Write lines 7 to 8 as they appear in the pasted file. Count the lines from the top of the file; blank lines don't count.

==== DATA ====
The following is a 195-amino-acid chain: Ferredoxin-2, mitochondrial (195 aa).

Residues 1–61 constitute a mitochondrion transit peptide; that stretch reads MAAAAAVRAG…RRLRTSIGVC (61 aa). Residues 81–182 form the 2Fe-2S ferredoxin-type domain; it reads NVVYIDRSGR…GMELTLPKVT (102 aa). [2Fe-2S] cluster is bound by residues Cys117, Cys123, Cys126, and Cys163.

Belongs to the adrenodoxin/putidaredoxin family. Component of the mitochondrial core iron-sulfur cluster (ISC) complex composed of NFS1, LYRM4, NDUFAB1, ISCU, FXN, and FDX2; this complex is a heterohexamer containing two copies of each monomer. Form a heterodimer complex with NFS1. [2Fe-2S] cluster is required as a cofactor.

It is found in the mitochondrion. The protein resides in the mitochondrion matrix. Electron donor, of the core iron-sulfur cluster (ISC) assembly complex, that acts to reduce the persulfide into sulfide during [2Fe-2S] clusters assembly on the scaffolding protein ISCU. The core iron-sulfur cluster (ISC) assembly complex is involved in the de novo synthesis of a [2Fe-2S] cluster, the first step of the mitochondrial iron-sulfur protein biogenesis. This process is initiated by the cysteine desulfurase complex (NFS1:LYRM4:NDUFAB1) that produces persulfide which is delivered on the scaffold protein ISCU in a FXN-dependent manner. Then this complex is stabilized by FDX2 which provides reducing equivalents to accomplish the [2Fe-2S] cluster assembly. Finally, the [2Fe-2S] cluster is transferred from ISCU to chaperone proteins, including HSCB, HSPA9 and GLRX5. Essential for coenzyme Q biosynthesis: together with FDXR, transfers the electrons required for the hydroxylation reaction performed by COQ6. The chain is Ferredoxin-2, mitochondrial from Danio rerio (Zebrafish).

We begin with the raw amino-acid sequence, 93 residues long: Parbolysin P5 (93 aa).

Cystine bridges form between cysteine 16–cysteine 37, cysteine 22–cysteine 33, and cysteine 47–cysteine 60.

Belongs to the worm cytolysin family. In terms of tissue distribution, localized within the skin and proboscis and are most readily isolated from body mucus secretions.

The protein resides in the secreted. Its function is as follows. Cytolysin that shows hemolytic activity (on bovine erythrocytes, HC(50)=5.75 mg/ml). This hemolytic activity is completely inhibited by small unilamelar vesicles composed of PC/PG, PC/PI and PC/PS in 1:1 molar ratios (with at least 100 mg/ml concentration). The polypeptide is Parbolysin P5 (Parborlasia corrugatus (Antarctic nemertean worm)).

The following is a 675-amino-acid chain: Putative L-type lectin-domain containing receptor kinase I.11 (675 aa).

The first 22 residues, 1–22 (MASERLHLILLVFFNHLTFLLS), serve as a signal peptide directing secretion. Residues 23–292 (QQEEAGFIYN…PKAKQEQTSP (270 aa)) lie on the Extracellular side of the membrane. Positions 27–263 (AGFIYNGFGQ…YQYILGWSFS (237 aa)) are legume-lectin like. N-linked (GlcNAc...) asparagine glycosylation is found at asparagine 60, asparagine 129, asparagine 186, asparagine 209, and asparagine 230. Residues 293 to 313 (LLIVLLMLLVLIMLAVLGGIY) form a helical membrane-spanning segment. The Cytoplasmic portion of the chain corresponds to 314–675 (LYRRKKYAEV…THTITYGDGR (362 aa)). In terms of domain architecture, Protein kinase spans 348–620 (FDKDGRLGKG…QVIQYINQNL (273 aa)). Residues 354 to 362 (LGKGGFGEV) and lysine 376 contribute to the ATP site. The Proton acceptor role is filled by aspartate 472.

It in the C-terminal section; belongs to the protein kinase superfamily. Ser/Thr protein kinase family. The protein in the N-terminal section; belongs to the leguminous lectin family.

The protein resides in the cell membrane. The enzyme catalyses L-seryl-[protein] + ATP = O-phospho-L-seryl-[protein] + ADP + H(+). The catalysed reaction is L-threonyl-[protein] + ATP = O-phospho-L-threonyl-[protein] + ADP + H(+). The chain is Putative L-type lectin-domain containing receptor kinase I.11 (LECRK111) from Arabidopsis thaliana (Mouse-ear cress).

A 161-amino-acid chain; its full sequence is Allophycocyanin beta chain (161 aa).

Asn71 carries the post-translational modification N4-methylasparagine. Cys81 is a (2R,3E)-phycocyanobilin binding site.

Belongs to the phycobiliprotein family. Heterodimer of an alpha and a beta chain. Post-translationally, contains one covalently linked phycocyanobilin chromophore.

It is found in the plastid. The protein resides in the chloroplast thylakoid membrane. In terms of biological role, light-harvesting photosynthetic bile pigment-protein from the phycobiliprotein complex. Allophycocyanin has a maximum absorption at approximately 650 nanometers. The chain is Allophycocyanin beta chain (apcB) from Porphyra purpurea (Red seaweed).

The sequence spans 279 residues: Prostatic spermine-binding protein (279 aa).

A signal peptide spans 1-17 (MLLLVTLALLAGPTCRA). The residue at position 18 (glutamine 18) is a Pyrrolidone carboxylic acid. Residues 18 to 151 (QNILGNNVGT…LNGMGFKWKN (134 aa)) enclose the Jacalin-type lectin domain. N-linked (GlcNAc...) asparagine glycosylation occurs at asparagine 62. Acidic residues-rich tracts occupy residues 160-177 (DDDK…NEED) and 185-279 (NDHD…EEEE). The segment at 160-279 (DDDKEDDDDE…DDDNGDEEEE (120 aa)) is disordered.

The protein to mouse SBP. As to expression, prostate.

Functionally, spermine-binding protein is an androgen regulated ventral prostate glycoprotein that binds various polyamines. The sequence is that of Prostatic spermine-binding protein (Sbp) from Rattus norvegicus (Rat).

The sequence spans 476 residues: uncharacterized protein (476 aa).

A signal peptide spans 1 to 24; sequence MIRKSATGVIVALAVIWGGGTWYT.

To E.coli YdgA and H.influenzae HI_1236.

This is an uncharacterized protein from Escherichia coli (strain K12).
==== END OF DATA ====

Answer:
Belongs to the worm cytolysin family. In terms of tissue distribution, localized within the skin and proboscis and are most readily isolated from body mucus secretions.

The protein resides in the secreted. Its function is as follows. Cytolysin that shows hemolytic activity (on bovine erythrocytes, HC(50)=5.75 mg/ml). This hemolytic activity is completely inhibited by small unilamelar vesicles composed of PC/PG, PC/PI and PC/PS in 1:1 molar ratios (with at least 100 mg/ml concentration). The polypeptide is Parbolysin P5 (Parborlasia corrugatus (Antarctic nemertean worm)).